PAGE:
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The Centre for Behavioural and Experimental Social Science (CBESS) was established in 2007 by the Faculty of Social Science at University of East Anglia.  The Centre's mission is to further the long tradition at UEA of using controlled laboratory and field experiments to study key questions in the social sciences, from foundational and methodological issues to applied research.

Together with our colleagues at the University of Nottingham and University of Warwick, we are founding members of the ESRC Network for Integrated Behavioural Science.

Researchers in CBESS are currently pursuing three main themes of research. The Preferences and Cognition cluster ask fundamental questions about how humans form judgments about uncertainty and values.  The Competition and Strategic Reasoning cluster investigate how individuals anticipate and react to actions of others, and solve tensions between competitive and cooperative incentives.  The Behaviour and Institutions cluster study how culture, society, and identity come together to influence how groups interact.

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New CBESS Working Paper

07/07/2017

 

Giving in Dictator Games - Experimenter demand effect or preference over the rules of the game? by Nadine Chlaß and Peter G. Moffatt

Abstract
Which preference underlies giving in dictator games? To date, the experimental evidence has either been interpreted as a preference over the distribution of pay-offs, or as an experimenter demand effect. We show that under strict dictator-dictator as well as strict dictator-recipient anonymity, giving in dictator games springs from a preference over the distribution of decision rights. In contrast, concerns which trigger experimenter demand (Andreoni and Bernheim 2009) are negatively correlated with dictator game giving. Our experiments cover a series of dictator game variants which have sparked the experimenter demand debate. In addition, we identify the sets of ethical ideals that dictators em-ploy to derive the ‘right’ course of action in a formal moral judgement test and model dictator transfers econometrically by means of dictators’ actual ethical ideals. Our results explain the lion’s share of results from the literature: lower transfers when dictators earn the pie (Cherry et al. 2002); lower transfers when ’take’ options are available (List 2007; Bardsley 2008); lower transfers when anonymity is lifted (Hoffmann et al. 1994); generous dictators consistently pre-ferring to avoid the game altogether, if given the option (Lazear et al. 2012), and findings that social norms and beliefs cause dictator transfers (Krupka and Weber 2013; Di Tella et al. 2015; Kimbrough and Vostroknutov 2015).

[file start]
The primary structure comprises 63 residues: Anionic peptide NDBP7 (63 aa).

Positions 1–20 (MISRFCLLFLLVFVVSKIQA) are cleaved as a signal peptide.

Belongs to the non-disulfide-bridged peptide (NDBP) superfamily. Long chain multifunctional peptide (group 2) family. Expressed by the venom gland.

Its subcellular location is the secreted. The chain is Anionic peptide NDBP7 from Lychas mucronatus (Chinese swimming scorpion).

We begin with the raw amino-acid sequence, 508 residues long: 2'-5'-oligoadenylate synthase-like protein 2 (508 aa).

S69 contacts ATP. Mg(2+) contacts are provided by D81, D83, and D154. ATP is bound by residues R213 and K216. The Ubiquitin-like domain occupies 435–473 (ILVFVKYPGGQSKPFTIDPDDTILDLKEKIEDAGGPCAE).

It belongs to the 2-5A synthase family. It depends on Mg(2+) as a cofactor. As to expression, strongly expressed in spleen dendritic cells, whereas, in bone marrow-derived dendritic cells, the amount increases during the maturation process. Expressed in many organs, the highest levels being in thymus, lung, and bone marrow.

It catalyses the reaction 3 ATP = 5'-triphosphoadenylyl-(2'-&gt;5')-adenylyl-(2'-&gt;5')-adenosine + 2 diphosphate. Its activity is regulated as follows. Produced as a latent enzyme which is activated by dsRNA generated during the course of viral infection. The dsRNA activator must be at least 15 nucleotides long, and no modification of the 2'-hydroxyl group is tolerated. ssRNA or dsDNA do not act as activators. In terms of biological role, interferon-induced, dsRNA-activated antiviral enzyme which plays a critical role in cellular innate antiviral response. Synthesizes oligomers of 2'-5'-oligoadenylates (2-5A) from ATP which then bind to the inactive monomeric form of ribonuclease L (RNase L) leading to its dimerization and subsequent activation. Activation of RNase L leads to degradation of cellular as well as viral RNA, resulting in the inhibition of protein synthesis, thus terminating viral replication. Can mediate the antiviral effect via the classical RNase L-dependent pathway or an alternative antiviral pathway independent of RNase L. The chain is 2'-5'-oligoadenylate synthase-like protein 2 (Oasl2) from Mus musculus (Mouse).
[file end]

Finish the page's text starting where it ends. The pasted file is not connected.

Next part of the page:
Contact Contact

For enquiries regarding the Centre, please contact the Director:

Dr Anders Poulsen
Director, Centre for Behavioural and Experimental Social Science
School of Economics
University of East Anglia
Norwich Research Park
Norwich NR4 7TJ
United Kingdom

Email: A.Poulsen@uea.ac.uk
Phone: +44 (0) 1603 591066

 

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